Alimony Part of Bankruptcy Estate

Posted by NCBRC - June 14, 2013

Relying on South Dakota treatment of alimony, the BAP for the Eighth Circuit found that post-petition alimony payments were part of the bankruptcy estate. Mehlhaff v. Alfred (In re Mehlhaff), No. 13-6012 (B.A.P. 8th Cir. June 4, 2013). The debtor argued that the chapter 7 estate did not include alimony payments paid post-petition because section 541(a)(5)(B) which captures property the debtor acquires within 180 days of the filing of the petition does not reach alimony awards. See Kelly v. Jeter (In re Jeter), 257 B.R. 907 (B.A.P. 8th Cir. 2001). The court agreed, but found that section 541(a)(5)(B) was irrelevant because, under South Dakota law, the debtor’s right to the payments vested prior to the petition and therefore, the payments were an “interest” of the debtor’s prior to filing within the meaning of section 541(a)(1). The court explained: “We agree with the Bankruptcy Court that, if alimony is the kind of property right to which a lien can attach, it is the kind of property right that becomes property of the estate when a bankruptcy is filed.” In Jasper v. Smith, 540 N.W.2d 399 (S.D. 1995), the South Dakota Supreme Court found that alimony was subject to attachment. Therefore, the Mehlhaff court found that debtor’s post-petition alimony payments are property rights as contemplated by section 541(a)(1). The court rejected the debtor’s public policy argument finding that the statutory language and the operation of state law prevail over equitable considerations.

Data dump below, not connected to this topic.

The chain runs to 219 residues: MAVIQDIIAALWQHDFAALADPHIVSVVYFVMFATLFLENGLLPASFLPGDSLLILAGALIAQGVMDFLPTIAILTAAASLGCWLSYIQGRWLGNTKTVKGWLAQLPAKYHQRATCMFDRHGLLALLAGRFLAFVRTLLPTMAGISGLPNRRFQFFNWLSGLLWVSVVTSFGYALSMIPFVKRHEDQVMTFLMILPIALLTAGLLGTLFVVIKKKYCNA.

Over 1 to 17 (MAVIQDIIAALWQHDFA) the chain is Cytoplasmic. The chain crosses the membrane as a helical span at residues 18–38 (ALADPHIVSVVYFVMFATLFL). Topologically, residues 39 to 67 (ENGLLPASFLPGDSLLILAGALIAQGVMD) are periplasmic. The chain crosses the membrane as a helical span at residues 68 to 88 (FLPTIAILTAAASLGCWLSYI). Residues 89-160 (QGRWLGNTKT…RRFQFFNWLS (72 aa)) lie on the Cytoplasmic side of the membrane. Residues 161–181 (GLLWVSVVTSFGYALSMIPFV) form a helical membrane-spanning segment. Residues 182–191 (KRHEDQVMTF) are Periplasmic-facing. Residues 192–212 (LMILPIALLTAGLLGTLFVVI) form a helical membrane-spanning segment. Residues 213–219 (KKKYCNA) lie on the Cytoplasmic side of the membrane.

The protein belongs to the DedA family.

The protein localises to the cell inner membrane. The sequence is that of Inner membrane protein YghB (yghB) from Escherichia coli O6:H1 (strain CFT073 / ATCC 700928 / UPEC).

Other courts have found that alimony does not become part of the bankruptcy estate. Peters v. Wise (In re Wise), 346 F.3d 1239 (10th Cir.2003) (under Colorado law alimony is a personal right rather than a property right and the Bankruptcy Code does not include alimony in the bankruptcy estate); Phillips v. Rinehart (In re Rinehart), 352 B.R. 427 (Bankr. E.D. Va. 2005). In dismissing Wise as being dependent upon Colorado law, the Mehlhaff court glommed onto the issue of how Colorado treats divorce settlements and ignored the basic teachings of Wise. The Wise court found that once it is determined under state law that a particular divorce settlement is alimony, the federal treatment of alimony prevails over any state treatment such as amenability to attachment. “Because there is a difference between property settlements and maintenance, we assume Congress acted intentionally and purposefully in excluding spousal maintenance or alimony from the statutory language. See Barnhart, 534 U.S. at 452, 122 S.Ct. 941.” Wise, 346 F.3d at 1243. In Rinehart, the court, relying on the reasoning of Wise, found that once the support at issue is determined to be alimony rather than a property settlement, the application of state law becomes irrelevant. The Bankruptcy Code simply does not include alimony in the bankruptcy estate.

Mehlhaff opinion

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